A springing POA is a power of attorney that doesn't "spring" into effect until a triggering event. Some people, particularly those who are uncomfortable with the idea of giving up control, want to use a springing durable financial POA that is effective only if they've been declared incapacitated by a third party. While this might seem attractive, a springing POA can have logistical drawbacks. (See The Problem With Springing Powers of Attorney.) The better course of action is usually to use a durable financial POA, name an agent you trust completely, and tell the agent the document is to be used only if you become incapacitated.

How Do I Choose an Agent or Attorney-in-Fact?

For a financial power of attorney, usually any competent adult can serve as your agent. This person need not be a financial expert, but certainly you'll want to choose someone who has a good dose of common sense, and whom you trust completely. In addition, consider these factors:

  • Geography. If you can, choose someone who lives nearby, since some tasks (such as looking after your property, opening your mail, or going to your bank) are simply easier in person.
  • Marriage. If you're married, it usually makes sense to name your spouse as your agent (to reduce conflicts between your agent and your spouse over co-owned property). If this isn't an option—for example, if your spouse is ill—then opt for someone that both you and your spouse can agree on.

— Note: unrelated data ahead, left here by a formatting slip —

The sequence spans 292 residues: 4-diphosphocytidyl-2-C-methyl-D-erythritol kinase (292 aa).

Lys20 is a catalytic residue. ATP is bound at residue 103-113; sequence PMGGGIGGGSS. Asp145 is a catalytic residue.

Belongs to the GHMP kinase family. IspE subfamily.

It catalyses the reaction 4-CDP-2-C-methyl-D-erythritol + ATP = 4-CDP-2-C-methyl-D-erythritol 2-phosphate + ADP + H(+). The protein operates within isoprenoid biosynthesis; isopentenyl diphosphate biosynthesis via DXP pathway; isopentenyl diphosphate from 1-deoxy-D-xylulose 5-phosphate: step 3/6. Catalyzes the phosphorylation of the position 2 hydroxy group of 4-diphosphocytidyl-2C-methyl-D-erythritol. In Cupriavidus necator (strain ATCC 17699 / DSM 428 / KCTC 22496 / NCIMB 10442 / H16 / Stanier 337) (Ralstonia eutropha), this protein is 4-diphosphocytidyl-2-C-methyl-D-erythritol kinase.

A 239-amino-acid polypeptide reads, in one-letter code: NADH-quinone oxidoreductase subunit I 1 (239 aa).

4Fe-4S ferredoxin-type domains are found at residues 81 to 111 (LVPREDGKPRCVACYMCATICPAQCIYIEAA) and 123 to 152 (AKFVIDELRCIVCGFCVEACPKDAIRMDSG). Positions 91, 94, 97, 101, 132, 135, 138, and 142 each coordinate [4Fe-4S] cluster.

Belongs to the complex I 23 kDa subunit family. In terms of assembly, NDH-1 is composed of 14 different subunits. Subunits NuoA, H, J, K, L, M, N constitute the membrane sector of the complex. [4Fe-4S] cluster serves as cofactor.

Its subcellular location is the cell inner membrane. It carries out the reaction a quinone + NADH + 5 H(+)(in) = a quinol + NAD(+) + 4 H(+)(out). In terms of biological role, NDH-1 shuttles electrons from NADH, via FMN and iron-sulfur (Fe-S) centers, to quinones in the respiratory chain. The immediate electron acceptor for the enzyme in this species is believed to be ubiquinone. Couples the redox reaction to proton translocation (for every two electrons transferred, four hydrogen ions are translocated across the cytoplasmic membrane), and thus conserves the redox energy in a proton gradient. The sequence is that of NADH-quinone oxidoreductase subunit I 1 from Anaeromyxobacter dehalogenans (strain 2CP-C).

• Multiple agents. In general, it's best to name just one agent, to minimize conflicts. Some financial institutions also prefer to deal with a single agent. (But it's always a good idea to name an alternate agent if you can think of someone suitable; this will put a back-up plan in place if your first-choice agent is not able to serve.)

A health care power of attorney or health care directive brings up several other considerations; see Choosing a Health Care Agent. Many states also have additional rules about who can and cannot serve as your agent (also called your health care "proxy" or "surrogate"). For example, many states do not allow your doctors or employees of your nursing home or care facility to be your agent unless they are related to you. To check your state's rules, see State Restrictions on Health Care Agents.

Once you've chosen an agent and before creating the power of attorney, make sure to talk to your agent. It might be a hard conversation—it's understandably difficult for your loved ones to contemplate a time when you are incapacitated—but you want to be certain that the person understands the responsibilities involved in being an agent and is willing to take them on.

How Do I Create a POA?